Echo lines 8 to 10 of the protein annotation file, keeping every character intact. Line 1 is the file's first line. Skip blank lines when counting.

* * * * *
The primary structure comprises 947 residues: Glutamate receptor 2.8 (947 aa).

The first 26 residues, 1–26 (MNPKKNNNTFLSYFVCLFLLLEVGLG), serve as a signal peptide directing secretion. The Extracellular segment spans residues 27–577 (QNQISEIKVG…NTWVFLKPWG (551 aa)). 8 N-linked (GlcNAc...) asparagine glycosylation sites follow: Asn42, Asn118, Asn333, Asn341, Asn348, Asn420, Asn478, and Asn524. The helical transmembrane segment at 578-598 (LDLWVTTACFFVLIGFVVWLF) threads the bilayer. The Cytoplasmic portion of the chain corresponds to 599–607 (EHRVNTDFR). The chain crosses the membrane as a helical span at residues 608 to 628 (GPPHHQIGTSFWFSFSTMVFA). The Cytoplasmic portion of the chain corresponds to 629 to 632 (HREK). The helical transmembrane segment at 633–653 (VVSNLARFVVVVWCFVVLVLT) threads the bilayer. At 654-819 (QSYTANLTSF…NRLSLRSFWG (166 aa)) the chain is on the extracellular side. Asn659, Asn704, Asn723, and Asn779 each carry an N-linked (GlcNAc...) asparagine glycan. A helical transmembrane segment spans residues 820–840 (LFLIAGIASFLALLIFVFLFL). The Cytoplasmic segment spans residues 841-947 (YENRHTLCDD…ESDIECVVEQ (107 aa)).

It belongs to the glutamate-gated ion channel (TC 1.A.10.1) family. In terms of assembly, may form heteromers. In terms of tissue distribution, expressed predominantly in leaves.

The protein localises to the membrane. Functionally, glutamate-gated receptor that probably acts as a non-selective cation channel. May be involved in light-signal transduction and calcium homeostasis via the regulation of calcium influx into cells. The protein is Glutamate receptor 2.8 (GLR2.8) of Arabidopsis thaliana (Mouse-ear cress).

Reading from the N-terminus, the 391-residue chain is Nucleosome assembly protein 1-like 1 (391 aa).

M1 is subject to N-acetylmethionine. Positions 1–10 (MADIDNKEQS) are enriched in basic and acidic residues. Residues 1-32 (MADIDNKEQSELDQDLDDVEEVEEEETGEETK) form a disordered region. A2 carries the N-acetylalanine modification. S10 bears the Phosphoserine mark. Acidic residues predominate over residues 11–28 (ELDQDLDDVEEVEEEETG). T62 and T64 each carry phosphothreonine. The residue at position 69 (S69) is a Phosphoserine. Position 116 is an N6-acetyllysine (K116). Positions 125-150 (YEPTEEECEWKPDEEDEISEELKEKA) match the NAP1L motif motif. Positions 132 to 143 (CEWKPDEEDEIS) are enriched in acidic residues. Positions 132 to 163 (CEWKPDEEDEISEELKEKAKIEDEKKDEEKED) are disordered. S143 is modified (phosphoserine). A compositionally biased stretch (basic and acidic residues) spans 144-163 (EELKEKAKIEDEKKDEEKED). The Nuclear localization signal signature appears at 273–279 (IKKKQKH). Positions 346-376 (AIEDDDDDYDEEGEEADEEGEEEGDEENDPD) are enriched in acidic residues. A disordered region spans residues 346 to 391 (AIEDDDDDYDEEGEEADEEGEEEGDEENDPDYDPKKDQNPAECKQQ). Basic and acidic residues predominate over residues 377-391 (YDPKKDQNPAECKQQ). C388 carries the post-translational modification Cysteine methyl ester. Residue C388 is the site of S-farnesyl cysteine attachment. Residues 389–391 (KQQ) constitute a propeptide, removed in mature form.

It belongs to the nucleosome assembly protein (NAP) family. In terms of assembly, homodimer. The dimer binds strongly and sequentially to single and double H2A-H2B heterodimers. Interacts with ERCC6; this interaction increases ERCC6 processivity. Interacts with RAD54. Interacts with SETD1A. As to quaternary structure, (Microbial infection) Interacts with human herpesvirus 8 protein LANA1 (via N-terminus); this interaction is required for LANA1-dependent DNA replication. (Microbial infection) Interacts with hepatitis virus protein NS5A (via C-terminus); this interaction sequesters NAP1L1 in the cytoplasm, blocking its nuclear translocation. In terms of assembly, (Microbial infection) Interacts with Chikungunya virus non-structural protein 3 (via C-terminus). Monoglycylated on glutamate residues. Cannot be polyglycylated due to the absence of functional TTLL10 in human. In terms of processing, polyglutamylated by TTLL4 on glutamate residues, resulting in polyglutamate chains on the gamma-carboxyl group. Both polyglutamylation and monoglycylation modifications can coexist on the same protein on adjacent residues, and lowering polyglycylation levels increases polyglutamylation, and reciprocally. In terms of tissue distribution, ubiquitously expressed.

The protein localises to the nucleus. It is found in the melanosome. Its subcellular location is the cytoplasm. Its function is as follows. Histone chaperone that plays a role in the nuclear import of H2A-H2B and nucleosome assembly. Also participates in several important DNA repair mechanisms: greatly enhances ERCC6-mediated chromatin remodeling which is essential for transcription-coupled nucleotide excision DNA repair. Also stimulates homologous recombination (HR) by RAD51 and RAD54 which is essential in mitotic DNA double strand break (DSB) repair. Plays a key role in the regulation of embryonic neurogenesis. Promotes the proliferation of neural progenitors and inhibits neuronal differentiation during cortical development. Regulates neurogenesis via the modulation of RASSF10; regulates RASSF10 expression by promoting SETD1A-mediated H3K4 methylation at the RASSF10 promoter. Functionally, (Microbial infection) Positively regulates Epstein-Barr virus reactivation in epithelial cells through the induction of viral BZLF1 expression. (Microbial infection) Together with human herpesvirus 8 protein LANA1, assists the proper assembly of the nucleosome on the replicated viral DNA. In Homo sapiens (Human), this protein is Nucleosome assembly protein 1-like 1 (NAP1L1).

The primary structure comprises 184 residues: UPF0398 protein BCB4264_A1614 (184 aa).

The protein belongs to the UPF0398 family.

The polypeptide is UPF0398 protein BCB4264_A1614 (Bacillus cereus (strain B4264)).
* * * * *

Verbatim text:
The protein localises to the nucleus. It is found in the melanosome. Its subcellular location is the cytoplasm. Its function is as follows. Histone chaperone that plays a role in the nuclear import of H2A-H2B and nucleosome assembly. Also participates in several important DNA repair mechanisms: greatly enhances ERCC6-mediated chromatin remodeling which is essential for transcription-coupled nucleotide excision DNA repair. Also stimulates homologous recombination (HR) by RAD51 and RAD54 which is essential in mitotic DNA double strand break (DSB) repair. Plays a key role in the regulation of embryonic neurogenesis. Promotes the proliferation of neural progenitors and inhibits neuronal differentiation during cortical development. Regulates neurogenesis via the modulation of RASSF10; regulates RASSF10 expression by promoting SETD1A-mediated H3K4 methylation at the RASSF10 promoter. Functionally, (Microbial infection) Positively regulates Epstein-Barr virus reactivation in epithelial cells through the induction of viral BZLF1 expression. (Microbial infection) Together with human herpesvirus 8 protein LANA1, assists the proper assembly of the nucleosome on the replicated viral DNA. In Homo sapiens (Human), this protein is Nucleosome assembly protein 1-like 1 (NAP1L1).

The primary structure comprises 184 residues: UPF0398 protein BCB4264_A1614 (184 aa).

The protein belongs to the UPF0398 family.